Saturday, November 2, 2013

Anti-nausea as a potential life-saver

Pam has had several (many) long visits to hospital, particularly when her PEG-tube used to enter her stomach, to be treated for aspiration pneumonia caused by breathing into her lungs regurgitations from her stomach, as a result of nausea.  As you have possibly read, it now enters her jejunum to attempt to mitigate the nausea, but Pam's stomach still produces digestive juices - and it's possibly this that keeps the occasional insipid nausea upsets yet happening.

Each aspiration pneumonia attack destroys a bit more of Pam's poor lungs.

On recent hospital Pam-repair visits, I have become aware of Ondansetron tablets,  These tablets are amazing insofar as how quickly they eliminate the feeling of nausea.  The poor folk who receive chemotherapy as a result of cancer treatment can get these tablets on the PBS.  Sadly, I somehow think that that attitude is an example of tunnel-vision.  I cannot deny that they should indeed be freely available (to Safety Net card holders) for easing the horrors of chemotherapy side-effects - but I would also tend to think that they should also be PBS items for people such as Pam, for whom nausea relief is potentially life-saving.

Anyway, notwithstanding this lacking ideal, today I used a non-PBS prescription from my GP and purchased 4 tablets of Ondansetron for $16 from a particular pharmacist.  Another pharmacist in town charges $30 for the same thing.  Please don't misunderstand me - any tablet worthy of saving my dear Pammy's life is worth its weight in gold!  It's just that the rule-makers seem reluctant to include another worthy category.

I sent a letter to Mr Andrew Broad MP to see if he could do anything - it just irks me that the life-saving potential for a tablet counts less than does it's 'life-tolerating' aspect.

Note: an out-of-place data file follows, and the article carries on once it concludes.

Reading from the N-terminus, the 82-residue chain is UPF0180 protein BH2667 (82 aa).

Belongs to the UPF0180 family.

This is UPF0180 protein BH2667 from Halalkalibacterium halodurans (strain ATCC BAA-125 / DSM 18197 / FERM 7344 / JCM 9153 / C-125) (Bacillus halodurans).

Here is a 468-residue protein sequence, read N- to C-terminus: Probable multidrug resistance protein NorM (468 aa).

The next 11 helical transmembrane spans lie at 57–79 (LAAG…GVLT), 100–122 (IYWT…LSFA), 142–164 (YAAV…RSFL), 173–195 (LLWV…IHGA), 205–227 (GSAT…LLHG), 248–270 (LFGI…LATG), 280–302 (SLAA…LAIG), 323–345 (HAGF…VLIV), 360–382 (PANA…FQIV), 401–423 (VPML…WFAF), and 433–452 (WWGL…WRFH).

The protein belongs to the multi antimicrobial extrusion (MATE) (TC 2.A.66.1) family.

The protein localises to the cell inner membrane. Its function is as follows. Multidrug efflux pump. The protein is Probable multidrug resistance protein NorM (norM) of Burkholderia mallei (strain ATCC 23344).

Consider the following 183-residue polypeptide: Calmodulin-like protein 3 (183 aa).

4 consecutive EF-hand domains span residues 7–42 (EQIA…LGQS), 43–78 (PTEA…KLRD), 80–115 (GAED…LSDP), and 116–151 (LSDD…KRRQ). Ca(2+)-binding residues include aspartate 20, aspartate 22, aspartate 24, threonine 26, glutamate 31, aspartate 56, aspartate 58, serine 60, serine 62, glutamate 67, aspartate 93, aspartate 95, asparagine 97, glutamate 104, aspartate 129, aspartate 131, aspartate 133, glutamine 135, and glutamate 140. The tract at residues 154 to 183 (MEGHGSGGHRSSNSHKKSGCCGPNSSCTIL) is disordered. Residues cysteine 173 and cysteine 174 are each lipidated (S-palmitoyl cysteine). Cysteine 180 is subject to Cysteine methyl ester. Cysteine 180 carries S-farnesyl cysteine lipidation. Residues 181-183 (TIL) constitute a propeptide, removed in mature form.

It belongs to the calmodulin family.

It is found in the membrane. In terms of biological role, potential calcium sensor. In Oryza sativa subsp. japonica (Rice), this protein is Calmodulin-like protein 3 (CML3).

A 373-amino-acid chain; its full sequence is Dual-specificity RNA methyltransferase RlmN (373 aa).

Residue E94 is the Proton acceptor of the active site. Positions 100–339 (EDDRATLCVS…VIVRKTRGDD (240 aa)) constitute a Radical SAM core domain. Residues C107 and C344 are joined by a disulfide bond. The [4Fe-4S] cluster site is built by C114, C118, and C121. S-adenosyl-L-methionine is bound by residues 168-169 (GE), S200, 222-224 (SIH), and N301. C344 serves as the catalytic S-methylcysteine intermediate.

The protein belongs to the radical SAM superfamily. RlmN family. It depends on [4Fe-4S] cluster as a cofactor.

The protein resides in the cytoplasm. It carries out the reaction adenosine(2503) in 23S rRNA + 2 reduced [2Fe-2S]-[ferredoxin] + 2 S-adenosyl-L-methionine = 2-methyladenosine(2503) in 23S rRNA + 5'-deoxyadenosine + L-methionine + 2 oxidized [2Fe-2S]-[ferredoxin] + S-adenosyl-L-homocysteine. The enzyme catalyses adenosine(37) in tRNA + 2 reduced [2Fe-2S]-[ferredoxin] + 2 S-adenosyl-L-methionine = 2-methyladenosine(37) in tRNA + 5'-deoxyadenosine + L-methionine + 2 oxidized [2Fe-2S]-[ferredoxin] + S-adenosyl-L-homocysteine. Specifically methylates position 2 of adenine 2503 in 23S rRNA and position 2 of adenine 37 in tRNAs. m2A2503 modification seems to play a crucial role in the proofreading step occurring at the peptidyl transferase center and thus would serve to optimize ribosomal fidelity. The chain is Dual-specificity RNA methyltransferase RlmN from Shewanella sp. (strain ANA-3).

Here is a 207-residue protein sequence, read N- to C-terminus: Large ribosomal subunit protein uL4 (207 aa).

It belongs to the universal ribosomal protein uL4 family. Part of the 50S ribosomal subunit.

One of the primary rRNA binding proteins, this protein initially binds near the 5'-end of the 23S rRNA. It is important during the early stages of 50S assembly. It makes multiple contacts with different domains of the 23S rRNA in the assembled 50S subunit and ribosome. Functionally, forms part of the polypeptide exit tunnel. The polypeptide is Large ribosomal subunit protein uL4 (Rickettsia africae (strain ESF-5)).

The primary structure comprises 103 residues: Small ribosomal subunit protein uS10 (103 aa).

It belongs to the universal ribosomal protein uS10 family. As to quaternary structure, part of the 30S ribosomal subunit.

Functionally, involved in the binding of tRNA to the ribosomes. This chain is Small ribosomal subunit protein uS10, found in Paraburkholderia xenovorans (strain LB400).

I must say that it amused me to see how they packaged the 4 tablets.  I have a photograph thereof, but when I look at it, I wonder how else they might have done so - maybe not quite so big and wasteful of plastic.  Ah, but $16 has to pay for something, I suppose... 

I'll say it again though - the tablets are well worth their weight in pure gold because of their speed of anti-nausea effect, and their potential life-saving effect in Pam's case.

Wednesday, September 25, 2013

A PEG Problem

I'm not sure why Pam's PEG tube so frequently gets blocked.  Up until last night, it had only ever blocked during the hydration flushes conducted during the day - even these had me puzzled, for water on its own cannot possibly block a tube, maybe the dissolved meds might exacerbate it, but if they’re truly dissolved (which I cannot guarantee that that’s always the case) then that wouldn’t block the tube either.  But the tube all too frequently got blocked and while I could usually unblock it again, I dreaded what might happen if it blocked during Pam’s overnight PEG feed.

This morning, I found out!

Pam was awoken by me visiting the loo at about 7:00am; she discovered and reported her bedding being wet.  I was in my underpants only and without my spectacles when I investigated.  Sure enough, the feed nozzle had disconnected and the still-going pump had subsequently delivered (and was still delivering) a considerable amount of PEG food, onto Pam’s body and bedding.  The bluey situated between her and her buttock-cushions had caught much of what had been delivered since the blockage, but there was still her nightie and knickers, part of one buttock-cushion, her upper sheet and blanket and the kylie under her buttock-cushions that had been wetted by the PEG food.  Bah!

Anyway, I took much of what I could to the laundry and proceeded to get Pam washed and dressed for her day in the lounge – in the process changing her PEG tube for a nice new one..  I returned to the bedroom and took everything else that was wetted to the laundry and only then did I take a shower and get dressed.  It was good to see the world with my spectacles at last.

That was this morning – now it’s well into the afternoon.

I have rung David Carson of David Carson Electronics (a good friend of ours) and asked him to consider supplying either a moisture sensor or over-pressure sensor to warn me of any future PEG blockages before the messy consequence can eventuate.  David promised me that he will get back to me in a day or so.  He is one of the few I know who appreciate what's available and/or possible to solve this Pammy-problem and additionally has the ability to make it happen.

The current PEG tubes are similar to Pam’s urinary catheters except they’re skinnier – just 4mm outside diameter compared with 4.7mm (I mentioned this in the previous post).  I reckon they’re too skinny given the viscosity of the PEG food, but it will probably be easier to deal with the consequence of the small diameter than having Pam’s surgery modified to allow for a broader tube – a task which might well be impossible.

Here’s a picture of the tube I removed earlier today – it had been thoroughly blocked by the dried PEG food that had set there once the coupling connection had separated.  It took a lot to clean, and I even partially inflated the holding balloon for your benefit.  At least you can get some idea of its width.